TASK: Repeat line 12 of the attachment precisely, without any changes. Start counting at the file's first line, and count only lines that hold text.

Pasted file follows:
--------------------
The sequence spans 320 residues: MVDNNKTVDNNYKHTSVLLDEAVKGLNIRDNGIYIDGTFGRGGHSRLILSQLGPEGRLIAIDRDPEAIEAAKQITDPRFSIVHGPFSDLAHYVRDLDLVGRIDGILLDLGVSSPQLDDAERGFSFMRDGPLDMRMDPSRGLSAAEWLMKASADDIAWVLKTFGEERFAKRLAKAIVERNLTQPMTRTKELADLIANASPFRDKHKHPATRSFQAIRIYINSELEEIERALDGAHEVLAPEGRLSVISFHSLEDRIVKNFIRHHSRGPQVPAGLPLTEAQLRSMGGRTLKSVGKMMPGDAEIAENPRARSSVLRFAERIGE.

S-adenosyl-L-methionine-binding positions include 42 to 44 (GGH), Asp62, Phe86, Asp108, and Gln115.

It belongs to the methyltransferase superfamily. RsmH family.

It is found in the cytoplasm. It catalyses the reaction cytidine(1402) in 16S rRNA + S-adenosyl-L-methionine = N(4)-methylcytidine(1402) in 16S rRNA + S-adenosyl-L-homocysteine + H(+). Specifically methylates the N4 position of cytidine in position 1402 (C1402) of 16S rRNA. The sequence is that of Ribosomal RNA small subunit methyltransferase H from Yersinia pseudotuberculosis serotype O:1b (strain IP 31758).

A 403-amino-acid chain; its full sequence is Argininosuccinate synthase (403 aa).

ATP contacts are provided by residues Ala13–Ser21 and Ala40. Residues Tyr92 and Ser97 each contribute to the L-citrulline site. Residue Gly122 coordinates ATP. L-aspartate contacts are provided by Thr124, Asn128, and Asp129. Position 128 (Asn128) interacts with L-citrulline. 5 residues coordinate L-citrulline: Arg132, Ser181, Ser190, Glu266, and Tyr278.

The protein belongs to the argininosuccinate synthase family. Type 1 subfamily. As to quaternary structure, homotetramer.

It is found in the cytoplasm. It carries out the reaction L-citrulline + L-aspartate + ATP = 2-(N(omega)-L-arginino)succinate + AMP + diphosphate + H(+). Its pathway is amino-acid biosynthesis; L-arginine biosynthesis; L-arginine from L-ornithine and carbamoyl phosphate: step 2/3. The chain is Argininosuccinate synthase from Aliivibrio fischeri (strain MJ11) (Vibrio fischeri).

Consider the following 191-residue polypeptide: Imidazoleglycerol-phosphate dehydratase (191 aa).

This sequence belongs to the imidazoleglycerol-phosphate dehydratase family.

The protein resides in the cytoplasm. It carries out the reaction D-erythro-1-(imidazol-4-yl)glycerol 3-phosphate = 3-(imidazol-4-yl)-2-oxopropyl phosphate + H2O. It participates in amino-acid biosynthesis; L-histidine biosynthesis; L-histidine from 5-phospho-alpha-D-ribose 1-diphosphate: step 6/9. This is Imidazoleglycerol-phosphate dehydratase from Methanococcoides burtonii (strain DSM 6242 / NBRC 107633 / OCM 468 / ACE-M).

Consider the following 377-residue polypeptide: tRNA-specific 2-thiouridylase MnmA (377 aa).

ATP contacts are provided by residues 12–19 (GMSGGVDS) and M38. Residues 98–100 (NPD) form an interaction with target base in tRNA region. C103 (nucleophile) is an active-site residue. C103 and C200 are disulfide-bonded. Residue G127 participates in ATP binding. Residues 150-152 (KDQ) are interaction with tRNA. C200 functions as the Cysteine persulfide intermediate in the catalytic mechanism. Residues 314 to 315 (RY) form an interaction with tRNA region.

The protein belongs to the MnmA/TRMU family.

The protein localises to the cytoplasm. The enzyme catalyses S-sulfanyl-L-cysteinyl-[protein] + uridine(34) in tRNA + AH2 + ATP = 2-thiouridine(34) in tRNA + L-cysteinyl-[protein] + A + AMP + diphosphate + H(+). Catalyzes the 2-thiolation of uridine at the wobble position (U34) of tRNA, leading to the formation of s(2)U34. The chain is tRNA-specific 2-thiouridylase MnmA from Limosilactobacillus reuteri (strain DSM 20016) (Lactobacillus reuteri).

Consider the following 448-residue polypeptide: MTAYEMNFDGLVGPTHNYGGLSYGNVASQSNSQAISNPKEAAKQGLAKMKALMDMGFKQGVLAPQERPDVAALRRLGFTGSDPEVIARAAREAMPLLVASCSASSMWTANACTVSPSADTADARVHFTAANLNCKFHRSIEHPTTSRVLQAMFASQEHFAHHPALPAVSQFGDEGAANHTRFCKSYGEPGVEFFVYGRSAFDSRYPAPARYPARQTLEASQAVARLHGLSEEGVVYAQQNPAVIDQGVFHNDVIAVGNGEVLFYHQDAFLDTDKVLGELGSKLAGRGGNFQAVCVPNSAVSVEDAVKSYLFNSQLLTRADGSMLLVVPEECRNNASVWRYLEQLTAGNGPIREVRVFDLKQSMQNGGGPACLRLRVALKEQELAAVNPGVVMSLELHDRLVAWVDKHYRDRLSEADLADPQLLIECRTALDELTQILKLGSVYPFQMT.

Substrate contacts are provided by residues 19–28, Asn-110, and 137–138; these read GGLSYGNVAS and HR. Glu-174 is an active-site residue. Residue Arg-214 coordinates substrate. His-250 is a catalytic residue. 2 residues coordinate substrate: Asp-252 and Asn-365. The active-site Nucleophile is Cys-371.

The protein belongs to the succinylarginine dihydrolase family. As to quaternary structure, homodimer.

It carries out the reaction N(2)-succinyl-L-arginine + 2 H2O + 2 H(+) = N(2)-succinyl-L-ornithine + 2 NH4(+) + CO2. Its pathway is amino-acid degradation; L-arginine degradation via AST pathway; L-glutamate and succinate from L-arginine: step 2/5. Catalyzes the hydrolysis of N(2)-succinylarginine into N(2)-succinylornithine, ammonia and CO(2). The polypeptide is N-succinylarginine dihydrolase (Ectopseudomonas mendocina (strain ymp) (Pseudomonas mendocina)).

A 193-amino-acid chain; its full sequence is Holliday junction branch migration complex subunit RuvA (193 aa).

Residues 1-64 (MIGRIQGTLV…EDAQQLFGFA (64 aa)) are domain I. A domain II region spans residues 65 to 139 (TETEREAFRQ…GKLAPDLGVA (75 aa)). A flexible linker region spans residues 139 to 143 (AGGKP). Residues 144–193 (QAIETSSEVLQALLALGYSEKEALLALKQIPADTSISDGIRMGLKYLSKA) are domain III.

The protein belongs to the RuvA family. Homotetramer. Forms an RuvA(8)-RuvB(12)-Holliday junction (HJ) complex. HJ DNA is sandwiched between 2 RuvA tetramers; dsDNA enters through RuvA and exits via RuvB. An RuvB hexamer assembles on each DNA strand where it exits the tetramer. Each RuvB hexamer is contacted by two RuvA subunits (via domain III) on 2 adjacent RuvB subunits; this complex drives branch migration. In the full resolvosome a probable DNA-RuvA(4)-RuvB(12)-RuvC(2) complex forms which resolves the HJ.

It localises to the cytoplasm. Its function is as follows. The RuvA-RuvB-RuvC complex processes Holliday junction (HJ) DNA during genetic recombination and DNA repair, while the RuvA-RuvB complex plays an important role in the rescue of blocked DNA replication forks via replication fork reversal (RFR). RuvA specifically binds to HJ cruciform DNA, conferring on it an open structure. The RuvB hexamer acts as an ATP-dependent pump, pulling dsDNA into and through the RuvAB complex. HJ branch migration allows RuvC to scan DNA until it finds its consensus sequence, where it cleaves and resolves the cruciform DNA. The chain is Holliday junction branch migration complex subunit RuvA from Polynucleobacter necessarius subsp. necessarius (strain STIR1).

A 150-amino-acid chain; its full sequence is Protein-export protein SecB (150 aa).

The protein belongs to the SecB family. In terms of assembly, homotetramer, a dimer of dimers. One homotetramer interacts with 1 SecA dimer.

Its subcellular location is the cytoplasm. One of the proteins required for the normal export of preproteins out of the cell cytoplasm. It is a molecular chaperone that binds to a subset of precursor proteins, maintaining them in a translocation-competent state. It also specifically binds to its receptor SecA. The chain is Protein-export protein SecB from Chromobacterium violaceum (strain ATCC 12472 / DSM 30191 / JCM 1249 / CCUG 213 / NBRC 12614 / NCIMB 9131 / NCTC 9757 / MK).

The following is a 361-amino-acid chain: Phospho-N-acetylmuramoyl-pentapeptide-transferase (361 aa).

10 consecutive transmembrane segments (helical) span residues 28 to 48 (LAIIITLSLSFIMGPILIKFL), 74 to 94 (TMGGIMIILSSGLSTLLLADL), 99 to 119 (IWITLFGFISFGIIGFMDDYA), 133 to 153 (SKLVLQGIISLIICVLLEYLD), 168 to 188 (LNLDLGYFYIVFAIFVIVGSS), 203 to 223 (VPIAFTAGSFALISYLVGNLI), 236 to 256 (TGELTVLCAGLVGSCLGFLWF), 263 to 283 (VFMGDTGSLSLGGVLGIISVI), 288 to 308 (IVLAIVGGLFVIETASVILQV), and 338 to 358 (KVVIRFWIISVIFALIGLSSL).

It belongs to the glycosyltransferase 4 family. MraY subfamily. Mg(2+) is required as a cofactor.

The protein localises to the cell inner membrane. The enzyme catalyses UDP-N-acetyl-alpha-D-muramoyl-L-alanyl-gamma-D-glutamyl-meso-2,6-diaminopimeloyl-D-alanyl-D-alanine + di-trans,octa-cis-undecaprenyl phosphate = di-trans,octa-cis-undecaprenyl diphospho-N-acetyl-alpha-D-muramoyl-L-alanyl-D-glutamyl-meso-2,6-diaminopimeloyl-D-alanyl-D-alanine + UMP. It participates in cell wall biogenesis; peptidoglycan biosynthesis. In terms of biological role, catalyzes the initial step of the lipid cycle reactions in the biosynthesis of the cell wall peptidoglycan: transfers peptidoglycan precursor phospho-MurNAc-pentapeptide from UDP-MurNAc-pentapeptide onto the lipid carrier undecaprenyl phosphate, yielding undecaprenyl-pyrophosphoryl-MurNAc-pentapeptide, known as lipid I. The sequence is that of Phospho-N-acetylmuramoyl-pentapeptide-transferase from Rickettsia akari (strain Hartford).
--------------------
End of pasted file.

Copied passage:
Consider the following 377-residue polypeptide: tRNA-specific 2-thiouridylase MnmA (377 aa).